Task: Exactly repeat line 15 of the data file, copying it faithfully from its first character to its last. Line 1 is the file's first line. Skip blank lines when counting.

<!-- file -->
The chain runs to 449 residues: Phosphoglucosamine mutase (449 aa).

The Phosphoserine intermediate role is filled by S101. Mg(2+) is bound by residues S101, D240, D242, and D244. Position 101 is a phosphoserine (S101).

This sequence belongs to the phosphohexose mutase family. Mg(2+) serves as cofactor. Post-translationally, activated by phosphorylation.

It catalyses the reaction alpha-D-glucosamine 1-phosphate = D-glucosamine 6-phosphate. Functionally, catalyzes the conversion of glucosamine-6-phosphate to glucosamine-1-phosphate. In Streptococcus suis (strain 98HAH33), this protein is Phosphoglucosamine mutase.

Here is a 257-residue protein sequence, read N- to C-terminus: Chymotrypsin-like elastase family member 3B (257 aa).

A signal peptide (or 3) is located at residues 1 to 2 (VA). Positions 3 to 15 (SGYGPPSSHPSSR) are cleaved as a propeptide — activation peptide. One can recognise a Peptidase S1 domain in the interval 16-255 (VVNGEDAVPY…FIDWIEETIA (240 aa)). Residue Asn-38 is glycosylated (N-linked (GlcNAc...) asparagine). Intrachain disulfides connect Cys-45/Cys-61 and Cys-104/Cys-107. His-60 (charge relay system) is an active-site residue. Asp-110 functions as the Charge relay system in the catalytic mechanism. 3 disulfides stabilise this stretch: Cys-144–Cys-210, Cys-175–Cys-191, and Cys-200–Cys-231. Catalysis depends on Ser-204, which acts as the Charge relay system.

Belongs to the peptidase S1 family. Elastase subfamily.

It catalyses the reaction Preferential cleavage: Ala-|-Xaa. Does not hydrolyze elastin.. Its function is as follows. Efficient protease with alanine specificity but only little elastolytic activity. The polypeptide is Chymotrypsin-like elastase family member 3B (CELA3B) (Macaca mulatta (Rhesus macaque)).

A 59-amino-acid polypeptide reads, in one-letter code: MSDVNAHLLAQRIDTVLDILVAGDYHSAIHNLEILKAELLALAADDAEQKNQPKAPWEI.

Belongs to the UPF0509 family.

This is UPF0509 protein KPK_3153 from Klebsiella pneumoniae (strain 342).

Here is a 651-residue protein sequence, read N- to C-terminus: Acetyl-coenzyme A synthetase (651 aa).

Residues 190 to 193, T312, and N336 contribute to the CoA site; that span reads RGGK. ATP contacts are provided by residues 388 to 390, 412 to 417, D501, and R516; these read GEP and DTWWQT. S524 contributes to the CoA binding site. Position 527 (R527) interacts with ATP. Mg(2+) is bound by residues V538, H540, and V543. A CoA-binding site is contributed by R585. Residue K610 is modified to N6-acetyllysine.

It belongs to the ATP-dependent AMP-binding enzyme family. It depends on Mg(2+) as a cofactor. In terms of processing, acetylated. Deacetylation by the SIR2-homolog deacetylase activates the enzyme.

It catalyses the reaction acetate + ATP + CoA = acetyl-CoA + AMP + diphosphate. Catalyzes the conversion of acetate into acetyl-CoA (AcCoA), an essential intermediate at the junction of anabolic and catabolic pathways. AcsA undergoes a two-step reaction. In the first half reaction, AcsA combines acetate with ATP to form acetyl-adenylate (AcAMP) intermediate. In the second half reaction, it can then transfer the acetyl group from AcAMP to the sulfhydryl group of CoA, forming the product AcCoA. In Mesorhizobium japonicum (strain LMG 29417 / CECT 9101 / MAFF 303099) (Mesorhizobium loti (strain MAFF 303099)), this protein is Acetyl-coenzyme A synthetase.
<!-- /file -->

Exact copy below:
It catalyses the reaction acetate + ATP + CoA = acetyl-CoA + AMP + diphosphate. Catalyzes the conversion of acetate into acetyl-CoA (AcCoA), an essential intermediate at the junction of anabolic and catabolic pathways. AcsA undergoes a two-step reaction. In the first half reaction, AcsA combines acetate with ATP to form acetyl-adenylate (AcAMP) intermediate. In the second half reaction, it can then transfer the acetyl group from AcAMP to the sulfhydryl group of CoA, forming the product AcCoA. In Mesorhizobium japonicum (strain LMG 29417 / CECT 9101 / MAFF 303099) (Mesorhizobium loti (strain MAFF 303099)), this protein is Acetyl-coenzyme A synthetase.